The Big Four Ice Caves in the Mount Baker/Snoqualmie National Forest are one of the region’s major attractions, gaining more popularity in recent years thanks to social media sites like Instagram, and even being featured on patches as one of the Seven Wonders of Washington. With an easy 2.2 mile round trip trek along a well-maintained trail, it is easy to see why hikers of all ages and abilities flock to this unique natural destination. However, in the spring of 2015, the National Forest Service is strongly encouraging hikers to stay out of the ice caves due to reports that they are collapsing. 

The Press Release reads:

 US Forest Service Field Rangers assigned to the Big Four Ice Caves trail have reported that sections of the cave have collapsed, causing concern for visitors to the area.

“As we head into the busiest and warmest part of the season the cave is in its most dangerous state,” said Lead Field Ranger Matthew Riggen. “The cave is in a condition that we would normally not see until at least September – large, inviting and collapsing.”

Visitors are urged to stay on the trail, NOT to enter the cave and to take extreme caution in the area outside the caves below Big Four Mountain as well, which is prone to falling rocks and ice.

“I would ask that in addition to looking at that beautiful mountain, visitors should stop and look at that beautiful marker for a beautiful little girl,” said Search and Rescue Sgt. Danny Wikstrom, referring to 11 year-old Grace Tam who died in 2010 when a chunk of ice broke free and struck her.  Tam’s family worked with the US Forest Service to install a message at the trail viewpoint to connect visitors with the Tam family’s tragedy and warn them of the dangers.  “I wouldn’t want anyone else to experience that horrible loss.”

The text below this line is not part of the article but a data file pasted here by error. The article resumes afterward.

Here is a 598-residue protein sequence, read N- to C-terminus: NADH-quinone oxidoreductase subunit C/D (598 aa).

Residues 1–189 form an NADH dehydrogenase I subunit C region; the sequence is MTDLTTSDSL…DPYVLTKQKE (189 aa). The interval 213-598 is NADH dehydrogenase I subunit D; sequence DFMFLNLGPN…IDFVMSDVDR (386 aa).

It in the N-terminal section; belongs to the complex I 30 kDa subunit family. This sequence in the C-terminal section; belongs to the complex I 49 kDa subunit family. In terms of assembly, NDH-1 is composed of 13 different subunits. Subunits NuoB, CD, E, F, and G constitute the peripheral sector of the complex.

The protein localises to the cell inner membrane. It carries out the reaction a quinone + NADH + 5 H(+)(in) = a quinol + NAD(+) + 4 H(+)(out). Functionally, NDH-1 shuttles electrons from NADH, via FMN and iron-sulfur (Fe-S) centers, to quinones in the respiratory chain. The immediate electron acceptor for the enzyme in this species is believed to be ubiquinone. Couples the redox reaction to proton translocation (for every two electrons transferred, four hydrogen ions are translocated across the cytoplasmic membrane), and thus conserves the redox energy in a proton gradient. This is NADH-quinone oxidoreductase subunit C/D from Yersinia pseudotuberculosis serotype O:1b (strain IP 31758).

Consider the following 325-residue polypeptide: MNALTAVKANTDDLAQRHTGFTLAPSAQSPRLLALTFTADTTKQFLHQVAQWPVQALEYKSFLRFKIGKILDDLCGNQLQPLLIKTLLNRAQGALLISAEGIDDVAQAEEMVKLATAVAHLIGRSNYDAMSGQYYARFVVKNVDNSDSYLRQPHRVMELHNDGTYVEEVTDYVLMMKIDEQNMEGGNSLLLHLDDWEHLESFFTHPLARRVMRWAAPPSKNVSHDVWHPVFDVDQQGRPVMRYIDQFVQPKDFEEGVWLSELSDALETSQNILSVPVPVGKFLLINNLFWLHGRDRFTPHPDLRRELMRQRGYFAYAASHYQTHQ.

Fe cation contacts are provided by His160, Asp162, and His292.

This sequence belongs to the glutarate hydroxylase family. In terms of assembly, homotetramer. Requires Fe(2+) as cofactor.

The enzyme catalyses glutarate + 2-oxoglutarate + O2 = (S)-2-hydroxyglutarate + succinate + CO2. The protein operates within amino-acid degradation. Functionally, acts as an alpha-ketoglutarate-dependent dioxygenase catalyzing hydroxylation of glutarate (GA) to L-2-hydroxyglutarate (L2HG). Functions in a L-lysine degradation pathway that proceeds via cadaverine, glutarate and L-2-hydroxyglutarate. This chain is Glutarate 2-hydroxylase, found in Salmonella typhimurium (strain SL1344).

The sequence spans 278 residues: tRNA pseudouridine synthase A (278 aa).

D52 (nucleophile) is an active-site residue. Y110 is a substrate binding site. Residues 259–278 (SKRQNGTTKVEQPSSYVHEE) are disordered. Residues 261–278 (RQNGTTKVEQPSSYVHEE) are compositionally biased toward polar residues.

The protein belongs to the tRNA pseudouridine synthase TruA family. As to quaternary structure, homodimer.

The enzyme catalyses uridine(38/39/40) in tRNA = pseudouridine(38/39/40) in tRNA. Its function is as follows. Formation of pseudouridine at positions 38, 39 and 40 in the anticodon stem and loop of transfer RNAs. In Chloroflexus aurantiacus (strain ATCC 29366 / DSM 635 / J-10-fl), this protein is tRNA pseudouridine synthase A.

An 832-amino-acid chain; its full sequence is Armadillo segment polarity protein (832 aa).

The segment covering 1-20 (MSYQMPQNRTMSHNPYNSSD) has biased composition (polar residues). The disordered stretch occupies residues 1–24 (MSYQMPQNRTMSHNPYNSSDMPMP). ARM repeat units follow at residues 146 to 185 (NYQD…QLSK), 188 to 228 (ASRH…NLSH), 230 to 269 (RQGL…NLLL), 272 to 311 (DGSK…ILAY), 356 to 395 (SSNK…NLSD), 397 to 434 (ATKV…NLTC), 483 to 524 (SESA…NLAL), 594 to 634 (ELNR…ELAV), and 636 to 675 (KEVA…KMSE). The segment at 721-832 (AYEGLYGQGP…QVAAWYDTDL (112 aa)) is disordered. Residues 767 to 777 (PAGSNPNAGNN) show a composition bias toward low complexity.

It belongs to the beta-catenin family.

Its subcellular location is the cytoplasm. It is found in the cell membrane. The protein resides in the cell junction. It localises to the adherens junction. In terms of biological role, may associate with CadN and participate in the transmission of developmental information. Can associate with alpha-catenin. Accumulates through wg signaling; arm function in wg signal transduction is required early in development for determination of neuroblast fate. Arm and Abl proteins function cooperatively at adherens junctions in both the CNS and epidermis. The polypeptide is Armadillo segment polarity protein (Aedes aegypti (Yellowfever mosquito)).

Summer-like weather the past few weekends have resulted in an increase in visitors to the Big Four Ice Caves Trail.  Last Sunday, rangers counted at least 442 visitors to the trail.

The winter of 2014-15 was one of the worst snowpacks in the state’s history, and the view of the Big Four Ice Caves today is a start comparison to normal. In a typical May, the caves would be a mass of snow and ice, impenetrable thanks to a healthy winter snowfall. This may, the caves are more bare than ever, appearing as a mere skeleton compared to their normal obese self. The ice in the caves, weakened from warmer temperatures and melting ice and snow, are collapsing in on themselves.

I have previously written about how everyone should see the Big Four Ice Caves and explore them at their own risk, and we here at the Outdoor Society are strongly encouraging everyone who visits the region to stay out of the caves at all times. Please help us by encouraging others to do the same and help the Forest Service out.

For now, the Big Four Ice Caves are accessible, but do not enter them. Accidents can happen at any time, but the key to staying healthy and alive is to avoid risky areas when possible.  People have died in the Big Four Ice Caves in previous years, but those years had average or above average snowpacks. This year, the region is more dangerous. For now, avoid entering the Big Four Ice Caves and stay safe in the beauty of wilderness of the Pacific Northwest.

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